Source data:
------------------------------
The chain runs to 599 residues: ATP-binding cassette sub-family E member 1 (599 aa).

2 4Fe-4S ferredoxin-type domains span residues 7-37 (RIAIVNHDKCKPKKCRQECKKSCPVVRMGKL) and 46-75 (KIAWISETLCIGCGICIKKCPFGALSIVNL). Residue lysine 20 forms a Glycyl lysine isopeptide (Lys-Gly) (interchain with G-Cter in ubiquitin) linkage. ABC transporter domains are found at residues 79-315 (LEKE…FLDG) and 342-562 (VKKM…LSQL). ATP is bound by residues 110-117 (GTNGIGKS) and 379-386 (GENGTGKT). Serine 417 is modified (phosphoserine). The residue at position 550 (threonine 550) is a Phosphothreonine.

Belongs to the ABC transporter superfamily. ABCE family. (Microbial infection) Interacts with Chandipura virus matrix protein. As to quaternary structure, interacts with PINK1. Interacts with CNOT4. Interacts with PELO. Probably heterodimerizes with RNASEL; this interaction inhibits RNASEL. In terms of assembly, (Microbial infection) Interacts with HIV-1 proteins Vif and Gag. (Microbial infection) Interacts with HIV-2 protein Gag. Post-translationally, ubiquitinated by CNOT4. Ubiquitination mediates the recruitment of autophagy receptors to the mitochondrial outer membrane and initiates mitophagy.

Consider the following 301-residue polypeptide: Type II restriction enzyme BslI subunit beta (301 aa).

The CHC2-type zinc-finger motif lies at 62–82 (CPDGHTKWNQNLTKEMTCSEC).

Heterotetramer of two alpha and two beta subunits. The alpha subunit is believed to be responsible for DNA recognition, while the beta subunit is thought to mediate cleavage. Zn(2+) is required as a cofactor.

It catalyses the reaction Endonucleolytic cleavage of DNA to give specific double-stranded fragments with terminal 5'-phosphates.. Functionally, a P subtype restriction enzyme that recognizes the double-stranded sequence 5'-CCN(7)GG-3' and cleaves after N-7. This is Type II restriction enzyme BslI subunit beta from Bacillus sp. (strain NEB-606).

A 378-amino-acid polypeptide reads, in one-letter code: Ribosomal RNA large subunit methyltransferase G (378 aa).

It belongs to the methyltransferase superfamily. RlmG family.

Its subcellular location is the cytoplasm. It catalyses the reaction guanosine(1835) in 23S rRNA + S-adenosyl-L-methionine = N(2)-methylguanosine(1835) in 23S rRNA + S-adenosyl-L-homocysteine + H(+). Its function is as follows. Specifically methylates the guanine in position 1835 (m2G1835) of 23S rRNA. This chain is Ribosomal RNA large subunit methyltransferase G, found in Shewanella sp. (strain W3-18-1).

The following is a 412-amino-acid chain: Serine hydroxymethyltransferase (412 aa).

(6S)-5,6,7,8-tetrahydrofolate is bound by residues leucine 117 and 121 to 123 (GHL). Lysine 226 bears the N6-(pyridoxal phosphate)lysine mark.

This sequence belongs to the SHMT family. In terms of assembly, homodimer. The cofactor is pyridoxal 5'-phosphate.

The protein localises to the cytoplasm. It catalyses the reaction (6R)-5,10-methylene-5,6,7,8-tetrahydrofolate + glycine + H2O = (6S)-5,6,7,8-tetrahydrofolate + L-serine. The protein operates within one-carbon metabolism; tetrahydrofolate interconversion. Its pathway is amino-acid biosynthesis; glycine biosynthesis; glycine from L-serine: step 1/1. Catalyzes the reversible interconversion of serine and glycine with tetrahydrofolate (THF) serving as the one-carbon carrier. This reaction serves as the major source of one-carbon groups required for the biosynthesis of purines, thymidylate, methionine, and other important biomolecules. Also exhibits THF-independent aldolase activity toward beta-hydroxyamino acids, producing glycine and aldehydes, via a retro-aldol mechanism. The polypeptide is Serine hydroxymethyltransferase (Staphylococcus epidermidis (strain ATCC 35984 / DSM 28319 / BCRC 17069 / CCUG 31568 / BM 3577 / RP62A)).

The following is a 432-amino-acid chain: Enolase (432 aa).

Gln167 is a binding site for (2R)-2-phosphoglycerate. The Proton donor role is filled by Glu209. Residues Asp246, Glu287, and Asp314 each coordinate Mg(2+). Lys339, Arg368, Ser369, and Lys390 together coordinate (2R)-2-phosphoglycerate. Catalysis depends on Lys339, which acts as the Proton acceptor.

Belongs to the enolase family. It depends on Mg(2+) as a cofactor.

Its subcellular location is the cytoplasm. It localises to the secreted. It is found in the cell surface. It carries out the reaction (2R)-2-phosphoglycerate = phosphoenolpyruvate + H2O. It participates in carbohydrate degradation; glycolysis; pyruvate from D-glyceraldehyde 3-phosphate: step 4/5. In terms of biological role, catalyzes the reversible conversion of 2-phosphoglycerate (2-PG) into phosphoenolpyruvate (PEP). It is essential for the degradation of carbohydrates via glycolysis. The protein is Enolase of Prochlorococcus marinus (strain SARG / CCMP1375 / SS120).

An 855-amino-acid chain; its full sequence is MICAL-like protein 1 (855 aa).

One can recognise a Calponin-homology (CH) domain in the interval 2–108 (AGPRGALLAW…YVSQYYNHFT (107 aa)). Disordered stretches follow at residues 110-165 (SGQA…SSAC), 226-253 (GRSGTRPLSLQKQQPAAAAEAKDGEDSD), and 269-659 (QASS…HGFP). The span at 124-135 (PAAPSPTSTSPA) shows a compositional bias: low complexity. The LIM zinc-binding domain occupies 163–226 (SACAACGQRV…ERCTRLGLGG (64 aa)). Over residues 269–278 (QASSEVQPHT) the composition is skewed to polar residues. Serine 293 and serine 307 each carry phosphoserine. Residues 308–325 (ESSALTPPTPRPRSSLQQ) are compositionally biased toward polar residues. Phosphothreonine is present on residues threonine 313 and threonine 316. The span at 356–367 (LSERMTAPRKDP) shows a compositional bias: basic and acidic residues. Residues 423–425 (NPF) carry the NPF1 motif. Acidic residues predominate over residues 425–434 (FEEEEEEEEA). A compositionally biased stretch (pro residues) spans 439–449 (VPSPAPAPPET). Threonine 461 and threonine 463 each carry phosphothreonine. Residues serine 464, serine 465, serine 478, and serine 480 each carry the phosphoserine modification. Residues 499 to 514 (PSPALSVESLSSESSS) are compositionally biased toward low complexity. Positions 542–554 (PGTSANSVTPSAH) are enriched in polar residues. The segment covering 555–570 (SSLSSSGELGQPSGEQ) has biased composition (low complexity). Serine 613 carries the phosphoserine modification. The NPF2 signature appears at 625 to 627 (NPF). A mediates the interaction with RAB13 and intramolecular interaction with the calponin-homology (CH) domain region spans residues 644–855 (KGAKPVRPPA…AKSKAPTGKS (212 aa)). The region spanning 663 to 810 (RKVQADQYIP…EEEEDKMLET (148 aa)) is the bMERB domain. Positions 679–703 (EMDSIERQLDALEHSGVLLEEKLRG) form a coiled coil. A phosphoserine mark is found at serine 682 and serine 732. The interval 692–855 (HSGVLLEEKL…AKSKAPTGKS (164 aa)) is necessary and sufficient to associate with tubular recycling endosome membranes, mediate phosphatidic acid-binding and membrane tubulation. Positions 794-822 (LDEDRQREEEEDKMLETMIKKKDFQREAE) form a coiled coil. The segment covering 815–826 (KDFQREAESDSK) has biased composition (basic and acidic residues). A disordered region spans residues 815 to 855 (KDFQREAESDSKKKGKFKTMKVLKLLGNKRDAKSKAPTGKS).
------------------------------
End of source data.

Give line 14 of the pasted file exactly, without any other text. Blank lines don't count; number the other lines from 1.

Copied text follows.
The protein localises to the cytoplasm. It catalyses the reaction (6R)-5,10-methylene-5,6,7,8-tetrahydrofolate + glycine + H2O = (6S)-5,6,7,8-tetrahydrofolate + L-serine. The protein operates within one-carbon metabolism; tetrahydrofolate interconversion. Its pathway is amino-acid biosynthesis; glycine biosynthesis; glycine from L-serine: step 1/1. Catalyzes the reversible interconversion of serine and glycine with tetrahydrofolate (THF) serving as the one-carbon carrier. This reaction serves as the major source of one-carbon groups required for the biosynthesis of purines, thymidylate, methionine, and other important biomolecules. Also exhibits THF-independent aldolase activity toward beta-hydroxyamino acids, producing glycine and aldehydes, via a retro-aldol mechanism. The polypeptide is Serine hydroxymethyltransferase (Staphylococcus epidermidis (strain ATCC 35984 / DSM 28319 / BCRC 17069 / CCUG 31568 / BM 3577 / RP62A)).